28 Days Later

By Rob Scherf

In my mind, few more than three exceptional zombie movies have ever been made. It’s odd, the Italian horror explosion in the ’70s opened the door for about 100 hack directors to ply their trade with countless “cinematic” offerings featuring torrents of blood and legions of undead. These features were often only capable of supporting themselves under their own weight by stringing together plotless sequences containing monumentally bad special effects with the liberal application of titillatory shower scenes, and, even on the “so bad it’s good” level, things were hit and miss. In fact, the only moment in the entire era that doesn’t cause my gag reflex to violently revolt might just be the cult-favourite fight in Lucio Fulci’s Zombie between a zombie and a shark. Yes, you read that right.

The latest decent zombie movie is not really a zombie movie at all: 28 Days Later is the apocalyptic yarn of Charlton Heston’s The Omega Man, switching vampires for the walking dead and mixing in the geyserous bloodletting of those awful, schlocky "horror" pictures from so many years ago. Early in the movie, one of the protagonists hacks a live man to pieces with a machete, graphically. If that’s not film making, I don’t know what is.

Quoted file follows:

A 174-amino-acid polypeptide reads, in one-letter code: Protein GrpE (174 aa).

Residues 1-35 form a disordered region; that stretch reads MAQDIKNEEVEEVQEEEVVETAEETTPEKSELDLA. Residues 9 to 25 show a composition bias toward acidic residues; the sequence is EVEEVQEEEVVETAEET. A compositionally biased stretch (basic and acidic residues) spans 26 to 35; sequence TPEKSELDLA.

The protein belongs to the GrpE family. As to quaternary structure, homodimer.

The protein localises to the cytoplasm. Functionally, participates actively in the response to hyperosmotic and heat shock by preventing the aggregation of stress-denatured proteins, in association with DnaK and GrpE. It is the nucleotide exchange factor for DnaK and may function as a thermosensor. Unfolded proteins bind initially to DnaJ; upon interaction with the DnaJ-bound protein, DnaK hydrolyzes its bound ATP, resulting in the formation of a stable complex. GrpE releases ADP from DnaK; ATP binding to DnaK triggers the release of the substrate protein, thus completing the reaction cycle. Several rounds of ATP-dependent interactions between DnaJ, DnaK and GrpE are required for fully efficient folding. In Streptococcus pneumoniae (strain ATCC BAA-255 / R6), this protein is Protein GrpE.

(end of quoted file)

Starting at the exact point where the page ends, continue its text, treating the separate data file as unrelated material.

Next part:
There’s even more to enjoy than the gratuitous amount of gore: see director Danny Boyle’s (Trainspotting, Shallow Grave) impossibly desolate vision of abandoned London in the film’s first act, the heartbreakingly verisimilar cast of characters, the amazing sense of adventure screenwriter Alex Garland can impart on a simple trek through a transit tunnel, even the unavoidable love story.

If every film had even half the heart, wit and absolute sense of awe 28 Days Later does, we wouldn’t even need year-end retrospective lists.

City of God
Lost In Translation